3 Ways to Stand Out With Impact
Thinking of fundraising as a form of sales can feel like a splash of cold water. The analogy reminds us of fundraising’s transactional nature — the donor is the buyer, and you, the nonprofit representative, are the seller. But this analogy can also be empowering. Steeped in the charity mindset, as those of us in the social sector tend to be, we can sometimes think of fundraising as a glorified form of begging. But with a sales mindset in place, you remember you have a product to offer that has value to the buyer. And as with sales, the quality of your product is key.
The product in question is, of course, the impact your organization produces. Said impact continues to be one of the top reasons donors give. For example, “The Giving Environment: Understanding How Donors Make Giving Decisions” (opens as a pdf), a 2022 study by the Indiana University Lilly Family School of Philanthropy noted that donors seek organizations “that make greater effort to educate the donors on what’s being done with their money and how it’s making a difference,” as well as “demonstrate greater efficacy and impact.” With so many options from which donors can select, standing out through a stellar impact offering is imperative. So here are some tips for doing just that.
1. Appraise the Value of Your Organization’s Impact
In “The End of Fundraising,” author Jason Saul argues that power has shifted to social good creating organizations in an era where, increasingly, “mainstream economic currency” is attached to the social and environmental outcomes nonprofits produce.
Whether through keeping youth in school, keeping families in their homes or reducing social determinants of ill health, the work of nonprofits, in addition to alleviating suffering, has economic value — including to the private sector actors that benefit from a strong labor force, growing consumer markets and vibrant neighborhoods. Saul’s primary prescription is to think beyond the philanthropic market to the social capital market and its impact investors.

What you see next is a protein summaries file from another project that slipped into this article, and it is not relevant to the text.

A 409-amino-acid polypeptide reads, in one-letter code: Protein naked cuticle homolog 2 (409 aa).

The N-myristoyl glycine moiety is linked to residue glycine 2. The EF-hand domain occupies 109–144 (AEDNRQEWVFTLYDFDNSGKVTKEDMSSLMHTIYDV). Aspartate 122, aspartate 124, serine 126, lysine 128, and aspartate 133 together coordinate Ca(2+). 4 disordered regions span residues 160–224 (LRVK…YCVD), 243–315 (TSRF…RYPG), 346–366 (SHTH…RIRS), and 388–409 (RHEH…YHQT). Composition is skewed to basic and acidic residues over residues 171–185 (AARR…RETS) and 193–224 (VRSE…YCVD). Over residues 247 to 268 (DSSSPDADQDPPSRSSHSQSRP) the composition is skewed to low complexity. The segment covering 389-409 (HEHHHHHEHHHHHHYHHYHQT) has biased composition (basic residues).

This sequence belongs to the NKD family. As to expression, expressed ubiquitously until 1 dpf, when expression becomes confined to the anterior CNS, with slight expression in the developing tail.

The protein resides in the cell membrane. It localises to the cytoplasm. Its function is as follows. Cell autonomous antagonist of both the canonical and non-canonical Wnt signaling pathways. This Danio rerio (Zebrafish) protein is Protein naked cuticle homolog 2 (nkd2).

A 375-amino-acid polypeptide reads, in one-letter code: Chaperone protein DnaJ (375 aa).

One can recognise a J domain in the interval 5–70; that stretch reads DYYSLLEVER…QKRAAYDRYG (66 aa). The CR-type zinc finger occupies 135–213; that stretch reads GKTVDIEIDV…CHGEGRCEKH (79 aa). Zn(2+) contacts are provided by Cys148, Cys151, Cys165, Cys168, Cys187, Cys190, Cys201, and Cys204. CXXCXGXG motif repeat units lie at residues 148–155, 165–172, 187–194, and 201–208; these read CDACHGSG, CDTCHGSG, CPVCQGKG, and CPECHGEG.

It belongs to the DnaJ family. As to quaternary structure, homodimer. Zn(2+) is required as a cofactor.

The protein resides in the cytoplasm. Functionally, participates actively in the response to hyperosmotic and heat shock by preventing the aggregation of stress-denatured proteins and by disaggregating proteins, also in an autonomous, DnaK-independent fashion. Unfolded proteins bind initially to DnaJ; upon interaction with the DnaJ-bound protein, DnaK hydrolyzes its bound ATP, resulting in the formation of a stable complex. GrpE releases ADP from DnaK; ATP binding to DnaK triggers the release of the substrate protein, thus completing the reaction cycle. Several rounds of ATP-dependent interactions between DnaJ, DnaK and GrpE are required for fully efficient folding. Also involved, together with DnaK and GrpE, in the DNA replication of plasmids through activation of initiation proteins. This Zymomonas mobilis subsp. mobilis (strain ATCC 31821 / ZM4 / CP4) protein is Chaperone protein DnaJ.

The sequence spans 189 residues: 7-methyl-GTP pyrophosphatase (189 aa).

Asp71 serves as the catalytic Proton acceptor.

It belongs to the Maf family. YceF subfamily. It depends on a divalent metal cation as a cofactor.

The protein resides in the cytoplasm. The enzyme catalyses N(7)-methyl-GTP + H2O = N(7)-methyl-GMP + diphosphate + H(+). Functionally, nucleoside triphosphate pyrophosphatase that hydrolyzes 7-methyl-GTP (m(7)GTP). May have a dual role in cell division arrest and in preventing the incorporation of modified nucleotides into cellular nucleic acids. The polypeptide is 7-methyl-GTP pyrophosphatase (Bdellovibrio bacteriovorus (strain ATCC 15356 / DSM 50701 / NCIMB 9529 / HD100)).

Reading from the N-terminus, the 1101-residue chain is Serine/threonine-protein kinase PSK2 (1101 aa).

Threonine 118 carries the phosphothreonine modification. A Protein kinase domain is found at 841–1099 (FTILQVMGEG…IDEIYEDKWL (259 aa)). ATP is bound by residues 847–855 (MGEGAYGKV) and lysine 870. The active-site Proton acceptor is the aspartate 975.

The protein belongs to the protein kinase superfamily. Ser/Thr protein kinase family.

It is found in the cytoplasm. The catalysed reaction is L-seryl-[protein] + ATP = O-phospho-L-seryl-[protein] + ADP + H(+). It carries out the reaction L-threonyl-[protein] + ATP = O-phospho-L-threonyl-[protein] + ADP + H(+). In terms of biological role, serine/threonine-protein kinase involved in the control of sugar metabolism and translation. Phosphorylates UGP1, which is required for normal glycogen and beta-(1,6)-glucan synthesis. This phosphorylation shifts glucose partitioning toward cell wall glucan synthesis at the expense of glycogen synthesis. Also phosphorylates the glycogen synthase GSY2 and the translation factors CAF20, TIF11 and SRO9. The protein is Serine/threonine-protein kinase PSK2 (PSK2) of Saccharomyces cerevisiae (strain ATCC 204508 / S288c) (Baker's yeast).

But even when dealing with traditional philanthropy, communicating the economic value of social impact can be helpful, if only for the confidence boost it provides. Measuring said value in such terms can be tricky, and even futile with some types of social outcomes, but social return on investment is a method that provides a useful starting place.
2. Match the Features of Your Impact With Your Donor
Impact comes in many forms and not all aspects of it will be attractive to all “buyers.” Small gift donors and corporate employees — in short, people less familiar with how the social sector works — may be more interested in compelling human interest stories and numbers reflecting the organization’s reach.
Institutional donors, such as foundations and public agencies, may be interested in more structural changes, e.g., how is an organization addressing systemic issues like inequitable access to healthcare. The latter may also be interested in whether the organization is pioneering scalable models for addressing tough issues, like low high school graduation rates.